"With the recent increase in confirmed COVID-19 cases and hospital admissions, particularly ICU admissions, in New Brunswick, we are closely monitoring our health care system, notably our capacity to care for urgent and emergency cases, while maintaining essential services," he wrote.

Among the changes, only fully vaccinated people will be allowed to visit Horizon's hospitals and health-care facilities. This does not apply to patients.

In addition, the guidance on the use of face masks and eye protection has been revised in response to increased COVID activity in the province.

 "All health care workers (HCWs) working in high-risk clinical settings (i.e. COVID units, ERs, all ICUs, ORs, and COVID-19 assessment centres) will wear facial protection (medical grade face mask and eye protection (goggles/face shield)) continuously, at all times when providing care for all patients," it states in bold letters, "when a physical barrier (i.e., plexiglass) is not in place to prevent transmission of droplets."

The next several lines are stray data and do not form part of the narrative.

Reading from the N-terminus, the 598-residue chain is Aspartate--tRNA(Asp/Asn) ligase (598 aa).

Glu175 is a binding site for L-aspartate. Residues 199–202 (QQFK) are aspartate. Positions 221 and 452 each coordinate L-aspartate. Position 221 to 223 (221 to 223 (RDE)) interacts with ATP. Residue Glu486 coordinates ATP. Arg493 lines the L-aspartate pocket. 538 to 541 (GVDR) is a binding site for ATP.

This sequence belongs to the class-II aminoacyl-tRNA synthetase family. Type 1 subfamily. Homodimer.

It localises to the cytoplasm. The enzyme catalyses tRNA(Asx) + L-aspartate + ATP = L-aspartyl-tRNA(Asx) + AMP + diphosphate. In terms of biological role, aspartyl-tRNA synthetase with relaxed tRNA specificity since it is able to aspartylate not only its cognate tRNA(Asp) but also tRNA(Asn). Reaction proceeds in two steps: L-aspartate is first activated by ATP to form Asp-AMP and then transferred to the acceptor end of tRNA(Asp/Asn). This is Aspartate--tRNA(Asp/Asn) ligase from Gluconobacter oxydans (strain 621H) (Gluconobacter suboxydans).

Facial protection is required when treating confirmed or suspected cases of COVID-19.

All health care workers must also wear a medical grade face mask continuously, at all times, in all areas of their workplace when a physical barrier is not in place.

Facial protection must be immediately changed and safely disposed of whenever it is damaged, soiled/wet, and after providing care for any patient on isolation precautions.

'Not too late'

Knight said he's not an epidemiologist and he doesn't have access to projection models, but he believes it's 'not too late' to turn the COVID situation around in New Brunswick.

"We must implore our citizens who aren't vaccinated to become vaccinated from COVID-19 and do their part to protect the sanctity and safety of our provincial public health-care system."

The measures the province implemented Wednesday should also help, he said.

Masking is now mandatory in all public indoor spaces and people aged 12 and older must show proof of full vaccination and government identification to access most non-essential businesses, services and events.